Effects of self-esteem, optimism, and perceived control on depressive symptoms in stroke survivor-spouse dyads

Misook L. Chung, Tamilyn Bakas, Laura D. Plue, Linda Williams

Research output: Contribution to journalArticle

17 Citations (Scopus)

Abstract

Background: Depressive symptoms are common in stroke survivors and their family caregivers. Given the interdependent relationship between the members of dyads in poststroke management, improving depressive symptoms in dyads may depend on their partner's characteristics. Self-esteem, optimism, and perceived control, all known to be associated with depressive symptoms in an individual, may also contribute to their partner's depressive symptoms. Purpose: The purpose of this study is to examine actor and partner effects of self-esteem, optimism, and perceived control on depression in stroke survivors and their spousal caregivers. Methods: A total of 112 ischemic stroke survivors (78% white, 34%women; mean age, 62.5 T 12.3 years) and their spouses (mean age, 60.6 T 12.9 years) completed surveys in which depressive symptoms, self-esteem, optimism, and perceived control were assessed using the Patient Health Questionnaire, the Rosenberg Self-esteem Scale, the Revised Life Orientation Test, and the Sense of Control Scale. Multilevel modeling, actor-partner interdependence model regression was used to determine influences on depressive symptoms within the dyad. Results: Individuals with lower self-esteem, optimism, and perceived control had higher levels of depressive symptoms. Stroke survivors whose spouses had lower levels of self-esteem (B = j0.338, P G .001) and optimism (B = j0.361, P G .027) tended to have higher levels of depressive symptoms. Spouses whose stroke survivors had lower levels of self-esteem (B = j0.047, P = .036) also had higher levels of depressive symptoms. Conclusion: We found significant partner effects of self-esteem on depression for both members and partner effect of optimism on patient's depressive symptoms. These findings suggest that further research is needed to determine if dyadic interventions may help to improve self-esteem, optimism, and depressive symptoms in both patients and their caregivers.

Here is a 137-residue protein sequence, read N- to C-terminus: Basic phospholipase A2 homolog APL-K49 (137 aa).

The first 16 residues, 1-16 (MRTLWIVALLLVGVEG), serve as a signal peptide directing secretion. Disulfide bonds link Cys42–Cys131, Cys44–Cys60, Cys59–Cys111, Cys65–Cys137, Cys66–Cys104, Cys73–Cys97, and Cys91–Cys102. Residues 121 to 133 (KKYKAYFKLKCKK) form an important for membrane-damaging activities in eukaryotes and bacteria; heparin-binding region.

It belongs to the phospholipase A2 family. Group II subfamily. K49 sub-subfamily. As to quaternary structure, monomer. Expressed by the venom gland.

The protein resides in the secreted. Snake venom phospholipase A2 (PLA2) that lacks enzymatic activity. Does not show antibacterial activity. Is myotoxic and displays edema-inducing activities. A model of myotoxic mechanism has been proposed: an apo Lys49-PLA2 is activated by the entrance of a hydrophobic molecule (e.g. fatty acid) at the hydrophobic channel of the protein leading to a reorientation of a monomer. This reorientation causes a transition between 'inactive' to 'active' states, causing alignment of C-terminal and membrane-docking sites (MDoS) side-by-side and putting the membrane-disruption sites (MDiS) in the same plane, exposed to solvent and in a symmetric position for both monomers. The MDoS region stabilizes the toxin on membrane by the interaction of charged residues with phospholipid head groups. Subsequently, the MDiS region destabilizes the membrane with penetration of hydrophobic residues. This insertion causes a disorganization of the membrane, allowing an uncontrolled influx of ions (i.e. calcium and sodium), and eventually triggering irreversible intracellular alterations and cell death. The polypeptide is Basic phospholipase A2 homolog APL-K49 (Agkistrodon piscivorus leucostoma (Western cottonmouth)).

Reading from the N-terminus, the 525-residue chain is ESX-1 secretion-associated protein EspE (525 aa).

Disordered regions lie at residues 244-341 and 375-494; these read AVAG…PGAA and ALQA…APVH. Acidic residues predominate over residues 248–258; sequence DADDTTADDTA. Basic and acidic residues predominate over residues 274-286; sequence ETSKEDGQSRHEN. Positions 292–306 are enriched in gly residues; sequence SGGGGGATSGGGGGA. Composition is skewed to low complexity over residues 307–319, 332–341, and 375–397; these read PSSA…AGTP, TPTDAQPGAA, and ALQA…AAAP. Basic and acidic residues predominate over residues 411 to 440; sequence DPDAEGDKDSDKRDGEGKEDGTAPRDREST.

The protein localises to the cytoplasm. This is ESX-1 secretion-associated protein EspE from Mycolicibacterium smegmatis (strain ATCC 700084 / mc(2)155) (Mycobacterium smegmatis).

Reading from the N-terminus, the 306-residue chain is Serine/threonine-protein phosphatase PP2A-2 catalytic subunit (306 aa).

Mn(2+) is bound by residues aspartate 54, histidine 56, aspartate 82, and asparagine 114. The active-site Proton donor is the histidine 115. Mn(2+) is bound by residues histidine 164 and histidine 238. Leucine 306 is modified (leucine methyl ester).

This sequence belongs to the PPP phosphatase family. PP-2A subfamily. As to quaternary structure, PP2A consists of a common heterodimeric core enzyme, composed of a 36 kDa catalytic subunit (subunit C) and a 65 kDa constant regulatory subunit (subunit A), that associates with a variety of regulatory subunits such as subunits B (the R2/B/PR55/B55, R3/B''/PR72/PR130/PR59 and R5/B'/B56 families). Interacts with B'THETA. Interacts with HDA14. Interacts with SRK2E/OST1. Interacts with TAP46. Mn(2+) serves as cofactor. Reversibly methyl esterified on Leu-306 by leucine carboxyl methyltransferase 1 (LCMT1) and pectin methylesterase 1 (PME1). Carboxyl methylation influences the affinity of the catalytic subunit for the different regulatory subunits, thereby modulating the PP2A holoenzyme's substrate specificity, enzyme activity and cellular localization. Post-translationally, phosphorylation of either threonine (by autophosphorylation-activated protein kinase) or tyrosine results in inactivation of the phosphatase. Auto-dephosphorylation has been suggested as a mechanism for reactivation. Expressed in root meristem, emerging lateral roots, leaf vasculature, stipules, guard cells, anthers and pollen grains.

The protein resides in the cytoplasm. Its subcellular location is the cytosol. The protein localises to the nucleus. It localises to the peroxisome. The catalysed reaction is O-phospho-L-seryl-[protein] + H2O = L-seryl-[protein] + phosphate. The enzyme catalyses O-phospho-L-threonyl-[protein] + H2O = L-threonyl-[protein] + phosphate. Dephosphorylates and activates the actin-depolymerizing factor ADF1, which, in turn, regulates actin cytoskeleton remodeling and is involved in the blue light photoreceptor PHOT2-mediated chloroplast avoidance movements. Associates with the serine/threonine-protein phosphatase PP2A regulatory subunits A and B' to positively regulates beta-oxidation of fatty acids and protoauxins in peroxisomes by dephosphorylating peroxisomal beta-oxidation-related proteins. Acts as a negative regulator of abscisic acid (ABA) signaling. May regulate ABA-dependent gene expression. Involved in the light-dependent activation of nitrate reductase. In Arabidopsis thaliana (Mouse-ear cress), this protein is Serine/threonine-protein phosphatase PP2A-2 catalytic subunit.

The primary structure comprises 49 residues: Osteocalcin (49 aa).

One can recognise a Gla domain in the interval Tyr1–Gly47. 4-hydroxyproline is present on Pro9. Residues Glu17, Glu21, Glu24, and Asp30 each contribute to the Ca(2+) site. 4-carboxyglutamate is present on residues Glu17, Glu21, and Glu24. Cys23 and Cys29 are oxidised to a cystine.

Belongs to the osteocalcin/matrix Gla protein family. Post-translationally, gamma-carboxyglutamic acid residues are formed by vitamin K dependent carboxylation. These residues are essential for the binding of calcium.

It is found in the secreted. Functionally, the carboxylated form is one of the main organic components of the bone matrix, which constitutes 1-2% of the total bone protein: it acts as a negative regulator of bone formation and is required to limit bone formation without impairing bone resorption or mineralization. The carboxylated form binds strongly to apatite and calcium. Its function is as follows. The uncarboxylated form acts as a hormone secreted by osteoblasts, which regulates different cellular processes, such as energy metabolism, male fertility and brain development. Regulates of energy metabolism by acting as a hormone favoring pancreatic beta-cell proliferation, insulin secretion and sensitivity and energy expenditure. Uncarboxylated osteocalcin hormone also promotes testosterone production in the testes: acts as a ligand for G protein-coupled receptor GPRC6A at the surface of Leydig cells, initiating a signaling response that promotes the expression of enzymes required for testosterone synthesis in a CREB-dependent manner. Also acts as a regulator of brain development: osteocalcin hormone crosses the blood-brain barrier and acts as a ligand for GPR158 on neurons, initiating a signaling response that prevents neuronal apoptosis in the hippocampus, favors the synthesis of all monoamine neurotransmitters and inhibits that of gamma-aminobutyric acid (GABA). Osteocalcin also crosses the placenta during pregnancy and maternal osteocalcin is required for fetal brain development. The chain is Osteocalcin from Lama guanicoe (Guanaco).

Original languageEnglish (US)
Pages (from-to)E8-E16
JournalJournal of Cardiovascular Nursing
Volume31
Issue number2
DOIs
StatePublished - 2016

Fingerprint

Spouses
Self Concept
Survivors
Stroke
Depression
Caregivers
Optimism

Keywords

  • depression
  • Family study
  • Stroke management

ASJC Scopus subject areas

  • Advanced and Specialized Nursing
  • Cardiology and Cardiovascular Medicine

Cite this

Effects of self-esteem, optimism, and perceived control on depressive symptoms in stroke survivor-spouse dyads. / Chung, Misook L.; Bakas, Tamilyn; Plue, Laura D.; Williams, Linda.

In: Journal of Cardiovascular Nursing, Vol. 31, No. 2, 2016, p. E8-E16.

Research output: Contribution to journalArticle

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abstract = "Background: Depressive symptoms are common in stroke survivors and their family caregivers. Given the interdependent relationship between the members of dyads in poststroke management, improving depressive symptoms in dyads may depend on their partner's characteristics. Self-esteem, optimism, and perceived control, all known to be associated with depressive symptoms in an individual, may also contribute to their partner's depressive symptoms. Purpose: The purpose of this study is to examine actor and partner effects of self-esteem, optimism, and perceived control on depression in stroke survivors and their spousal caregivers. Methods: A total of 112 ischemic stroke survivors (78{\%} white, 34{\%}women; mean age, 62.5 T 12.3 years) and their spouses (mean age, 60.6 T 12.9 years) completed surveys in which depressive symptoms, self-esteem, optimism, and perceived control were assessed using the Patient Health Questionnaire, the Rosenberg Self-esteem Scale, the Revised Life Orientation Test, and the Sense of Control Scale. Multilevel modeling, actor-partner interdependence model regression was used to determine influences on depressive symptoms within the dyad. Results: Individuals with lower self-esteem, optimism, and perceived control had higher levels of depressive symptoms. Stroke survivors whose spouses had lower levels of self-esteem (B = j0.338, P G .001) and optimism (B = j0.361, P G .027) tended to have higher levels of depressive symptoms. Spouses whose stroke survivors had lower levels of self-esteem (B = j0.047, P = .036) also had higher levels of depressive symptoms. Conclusion: We found significant partner effects of self-esteem on depression for both members and partner effect of optimism on patient's depressive symptoms. These findings suggest that further research is needed to determine if dyadic interventions may help to improve self-esteem, optimism, and depressive symptoms in both patients and their caregivers.",
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